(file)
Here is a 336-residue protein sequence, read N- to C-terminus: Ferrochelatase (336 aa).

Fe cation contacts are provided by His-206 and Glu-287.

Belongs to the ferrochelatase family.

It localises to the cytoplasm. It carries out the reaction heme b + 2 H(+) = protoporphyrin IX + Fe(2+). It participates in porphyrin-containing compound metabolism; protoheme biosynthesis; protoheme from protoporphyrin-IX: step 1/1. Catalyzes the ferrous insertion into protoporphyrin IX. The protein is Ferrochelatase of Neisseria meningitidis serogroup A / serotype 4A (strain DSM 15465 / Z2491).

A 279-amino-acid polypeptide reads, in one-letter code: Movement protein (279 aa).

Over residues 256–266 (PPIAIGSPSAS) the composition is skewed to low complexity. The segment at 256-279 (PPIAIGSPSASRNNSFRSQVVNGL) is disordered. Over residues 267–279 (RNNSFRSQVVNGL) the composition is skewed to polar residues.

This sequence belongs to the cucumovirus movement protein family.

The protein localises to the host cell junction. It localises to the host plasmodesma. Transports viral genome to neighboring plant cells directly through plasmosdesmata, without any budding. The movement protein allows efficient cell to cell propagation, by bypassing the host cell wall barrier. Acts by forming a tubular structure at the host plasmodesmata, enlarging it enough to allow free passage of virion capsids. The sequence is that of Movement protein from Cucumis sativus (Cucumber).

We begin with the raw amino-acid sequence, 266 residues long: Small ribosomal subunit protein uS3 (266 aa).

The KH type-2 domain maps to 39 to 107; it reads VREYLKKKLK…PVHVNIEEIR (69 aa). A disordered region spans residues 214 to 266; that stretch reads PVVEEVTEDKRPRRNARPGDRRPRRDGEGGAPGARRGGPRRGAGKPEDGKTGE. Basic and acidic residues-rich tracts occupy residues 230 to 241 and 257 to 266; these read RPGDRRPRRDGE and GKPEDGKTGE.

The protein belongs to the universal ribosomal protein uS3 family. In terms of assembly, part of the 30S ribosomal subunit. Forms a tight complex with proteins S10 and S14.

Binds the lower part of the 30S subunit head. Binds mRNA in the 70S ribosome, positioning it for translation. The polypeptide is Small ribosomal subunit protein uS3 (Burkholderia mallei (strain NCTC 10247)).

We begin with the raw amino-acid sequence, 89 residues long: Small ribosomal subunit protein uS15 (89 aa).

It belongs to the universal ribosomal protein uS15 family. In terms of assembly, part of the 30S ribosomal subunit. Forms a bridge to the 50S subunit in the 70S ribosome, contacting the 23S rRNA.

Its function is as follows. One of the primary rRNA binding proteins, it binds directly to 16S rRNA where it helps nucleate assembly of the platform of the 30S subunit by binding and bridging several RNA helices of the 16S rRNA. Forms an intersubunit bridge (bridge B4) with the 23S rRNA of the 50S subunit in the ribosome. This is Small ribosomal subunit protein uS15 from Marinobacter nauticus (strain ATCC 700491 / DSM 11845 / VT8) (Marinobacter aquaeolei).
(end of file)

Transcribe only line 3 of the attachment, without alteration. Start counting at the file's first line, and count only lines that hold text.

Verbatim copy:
Belongs to the ferrochelatase family.